By Alix Norman
Perhaps the most recognised photograph in the world, 'Afghan Girl' was the iconic cover of the June 1985 issue of National Geographic. Who – either at the time, or almost 30 years on – could fail to be electrified by the breathtaking clarity of those eyes, or the haunting expression that spoke to the soul? I consider myself amongst the lucky few who actually still possess the issue that made the girl – 12-year-old Sharbat Gula – a household image and, even to this day, the photograph continues to have the power to move me. But history in the making is simply the product, it seems, of a truly unique artistic talent behind the lens. And Steve McCurry, photographer extraordinaire, has always been exactly that: a unique talent.
Earlier this year, this striking image was part of a portrait exhibition at the Loukia and Michael Zampelas Art Museum – an exhibition which amassed an audience from all corners of the island. Famed for his portraiture, McCurry is a man whose fascination lies with the human aspect of life: "Most of my images are grounded in people," he says. "I look for the unguarded moment, the essential soul peeking out, experience etched on a person's face. I try to convey what it is like to be that person, a person caught in a broader landscape, that you could call the human condition."
However, in the process of travelling to some of the most war torn areas of the world, McCurry has also turned his lens to the unique landscapes which so often accompany these desolate destinations. And it's these resulting photos which will be the subject of another exhibition – also at the Zampelas Art Museum – of the artist's work, due to open this Tuesday under the title Steve McCurry on Landscapes.
From the sweeping seas that surround the Philippines – and the three fisherman who, battered by the elements, perch delicately atop their poles – to the grasslands of India (where a boy leans, reading, against an elephant, caught in the act of turning a page); from the mesmerizing image of a child (snapped mid-flight as he leaps down a brightly painted alley) to the group of women huddled against the backdrop of a bitter dust storm – their scarlet saris a colourful counterpoint to the harsh, monochromatic wasteland – McCurry has always imbued each of his landscapes with a very human element.
Travelling the world with camera in hand this artist's career really began when, disguised in native garb, he crossed the Pakistan border into rebel-controlled areas of Afghanistan just before the Soviet invasion. Emerging with the precious rolls of film sewn into his clothing, the images – which quickly went global – were among the first to portray the realities of the conflict. It takes a certain type of character, no doubt, to risk life and limb to document the hazardous situation of the time, but the results make very clear the fact that McCurry is an artist of the school of humanity.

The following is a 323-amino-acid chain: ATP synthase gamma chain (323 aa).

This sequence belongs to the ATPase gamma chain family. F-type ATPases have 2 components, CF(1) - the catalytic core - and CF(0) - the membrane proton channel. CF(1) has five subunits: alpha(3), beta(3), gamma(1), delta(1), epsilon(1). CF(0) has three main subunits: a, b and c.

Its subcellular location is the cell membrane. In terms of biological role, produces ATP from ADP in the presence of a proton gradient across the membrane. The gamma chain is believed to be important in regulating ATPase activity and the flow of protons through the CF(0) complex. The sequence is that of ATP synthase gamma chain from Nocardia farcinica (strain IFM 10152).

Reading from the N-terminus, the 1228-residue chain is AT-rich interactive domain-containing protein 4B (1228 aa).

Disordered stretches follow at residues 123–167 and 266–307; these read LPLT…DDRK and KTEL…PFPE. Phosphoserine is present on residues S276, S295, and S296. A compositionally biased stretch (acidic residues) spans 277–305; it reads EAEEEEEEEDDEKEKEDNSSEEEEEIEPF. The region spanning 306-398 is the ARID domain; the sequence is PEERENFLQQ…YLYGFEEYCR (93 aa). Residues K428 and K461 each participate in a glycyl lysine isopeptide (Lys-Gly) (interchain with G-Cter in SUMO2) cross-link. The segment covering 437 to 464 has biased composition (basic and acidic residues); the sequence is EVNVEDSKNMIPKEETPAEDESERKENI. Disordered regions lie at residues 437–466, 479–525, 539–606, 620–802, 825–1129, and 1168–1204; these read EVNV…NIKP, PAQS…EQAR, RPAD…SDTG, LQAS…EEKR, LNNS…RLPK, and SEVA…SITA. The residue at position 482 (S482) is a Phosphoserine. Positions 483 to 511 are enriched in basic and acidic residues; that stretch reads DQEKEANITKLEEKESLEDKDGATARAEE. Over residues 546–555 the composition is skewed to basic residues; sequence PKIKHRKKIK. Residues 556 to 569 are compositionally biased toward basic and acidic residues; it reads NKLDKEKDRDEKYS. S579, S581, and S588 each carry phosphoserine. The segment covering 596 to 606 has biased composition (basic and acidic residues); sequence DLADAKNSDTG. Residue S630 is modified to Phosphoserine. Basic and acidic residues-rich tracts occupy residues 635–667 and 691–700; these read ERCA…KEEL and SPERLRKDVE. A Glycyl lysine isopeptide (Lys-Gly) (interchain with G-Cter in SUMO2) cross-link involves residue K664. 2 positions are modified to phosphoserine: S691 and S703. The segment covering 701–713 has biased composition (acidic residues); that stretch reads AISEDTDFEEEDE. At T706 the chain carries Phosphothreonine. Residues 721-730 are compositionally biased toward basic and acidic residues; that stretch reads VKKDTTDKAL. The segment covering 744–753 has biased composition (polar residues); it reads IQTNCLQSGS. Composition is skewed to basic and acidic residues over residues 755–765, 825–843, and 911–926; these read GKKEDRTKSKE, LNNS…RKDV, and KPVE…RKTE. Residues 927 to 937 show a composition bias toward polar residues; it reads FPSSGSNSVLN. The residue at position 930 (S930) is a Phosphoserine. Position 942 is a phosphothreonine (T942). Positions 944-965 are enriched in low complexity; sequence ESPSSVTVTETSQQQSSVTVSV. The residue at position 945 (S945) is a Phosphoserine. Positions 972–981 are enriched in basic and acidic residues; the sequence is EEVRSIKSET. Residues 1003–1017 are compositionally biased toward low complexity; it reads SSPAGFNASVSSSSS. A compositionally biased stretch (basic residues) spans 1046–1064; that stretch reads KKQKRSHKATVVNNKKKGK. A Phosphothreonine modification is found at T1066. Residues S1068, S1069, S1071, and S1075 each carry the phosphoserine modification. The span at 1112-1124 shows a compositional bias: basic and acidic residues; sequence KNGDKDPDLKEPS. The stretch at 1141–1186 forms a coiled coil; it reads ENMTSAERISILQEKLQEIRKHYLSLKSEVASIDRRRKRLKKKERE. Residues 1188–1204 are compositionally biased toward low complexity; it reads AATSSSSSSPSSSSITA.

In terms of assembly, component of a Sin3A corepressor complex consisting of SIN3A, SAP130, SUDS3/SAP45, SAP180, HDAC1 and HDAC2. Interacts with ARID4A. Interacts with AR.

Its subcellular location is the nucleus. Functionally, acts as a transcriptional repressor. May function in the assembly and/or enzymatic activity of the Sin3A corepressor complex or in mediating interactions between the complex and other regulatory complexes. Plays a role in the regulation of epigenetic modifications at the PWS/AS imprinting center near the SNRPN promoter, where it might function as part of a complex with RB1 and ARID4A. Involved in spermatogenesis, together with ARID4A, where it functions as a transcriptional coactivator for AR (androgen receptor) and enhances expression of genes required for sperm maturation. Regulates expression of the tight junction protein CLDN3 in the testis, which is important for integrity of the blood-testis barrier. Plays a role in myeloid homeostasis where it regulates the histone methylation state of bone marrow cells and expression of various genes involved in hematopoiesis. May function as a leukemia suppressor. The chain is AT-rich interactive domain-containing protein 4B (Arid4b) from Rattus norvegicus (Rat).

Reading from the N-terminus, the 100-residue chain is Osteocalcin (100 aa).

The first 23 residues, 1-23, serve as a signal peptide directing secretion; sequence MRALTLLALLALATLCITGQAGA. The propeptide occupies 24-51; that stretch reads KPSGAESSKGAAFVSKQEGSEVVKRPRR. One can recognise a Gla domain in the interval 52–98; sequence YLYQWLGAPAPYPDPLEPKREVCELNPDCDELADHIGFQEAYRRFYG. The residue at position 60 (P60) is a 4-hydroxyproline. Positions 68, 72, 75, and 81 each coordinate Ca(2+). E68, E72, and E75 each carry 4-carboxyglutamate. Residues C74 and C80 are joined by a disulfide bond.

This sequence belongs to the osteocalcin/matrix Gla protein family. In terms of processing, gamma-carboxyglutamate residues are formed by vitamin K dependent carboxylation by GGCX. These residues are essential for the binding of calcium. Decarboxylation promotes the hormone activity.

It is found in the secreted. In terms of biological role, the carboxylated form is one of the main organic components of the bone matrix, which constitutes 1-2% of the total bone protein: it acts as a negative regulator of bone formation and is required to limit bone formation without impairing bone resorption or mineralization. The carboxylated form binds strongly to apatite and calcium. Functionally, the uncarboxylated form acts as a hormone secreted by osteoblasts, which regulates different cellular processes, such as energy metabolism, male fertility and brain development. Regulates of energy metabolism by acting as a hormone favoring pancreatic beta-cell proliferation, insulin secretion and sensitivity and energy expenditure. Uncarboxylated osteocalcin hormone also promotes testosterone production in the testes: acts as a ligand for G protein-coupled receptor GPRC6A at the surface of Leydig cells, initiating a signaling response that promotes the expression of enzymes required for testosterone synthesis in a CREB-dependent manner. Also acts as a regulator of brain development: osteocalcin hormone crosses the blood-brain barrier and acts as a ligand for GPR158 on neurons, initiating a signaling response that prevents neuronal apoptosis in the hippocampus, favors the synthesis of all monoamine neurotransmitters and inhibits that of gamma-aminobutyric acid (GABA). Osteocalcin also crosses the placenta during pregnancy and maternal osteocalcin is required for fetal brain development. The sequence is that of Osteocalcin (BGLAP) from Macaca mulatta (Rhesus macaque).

Focusing on the human consequences of war, showing not merely what war impresses on the landscape, but also on the faces of its sufferers, it's par for the course that McCurry has – through the medium of his work – inspired other artists – most notably being portrayed in TV documentary The Face of the Human Condition by award-winning French filmmaker Denis Delestrac. It's a title which well describes this most accessible of photographers and his images of a world – be it the remotest corners of the globe or the strangest and most exotic of civilisations – most of us will never see in reality.
His continued portrayal of armed conflicts – including the Iran-Iraq War, Lebanon Civil War, the Cambodian Civil War, the Islamic insurgency in the Philippines, the Gulf War and theAfghan Civil War – has garnered McCurry a host of awards over the years. Named Magazine Photographer of the Year by the National Press Photographers Association, he has also won an unprecedented four first-place prizes in the World Press Photo contest in the space of one year. A member of the prestigious Magnum Photos since 1986, the photographer remains a frequent contributor to the publication which launched a stellar career: National Geographic. And while many of the photographs in the exhibition may well be familiar to viewers from the pages of the magazine, there can simply be no comparison to actually seeing these stunning images in real life. Steve McCurry on Landscapes – it's truly photography without compare.
Steve McCurry on Landscapesat Loukia& Michael Zampelas Art Museum opens at 8pm from August 5 and runs until September 30 (please note the museum will be closed between August 8 and 22). For further information, contact the gallery on 22 456098, email firstname.lastname@example.org or visit www.zampelasart.com
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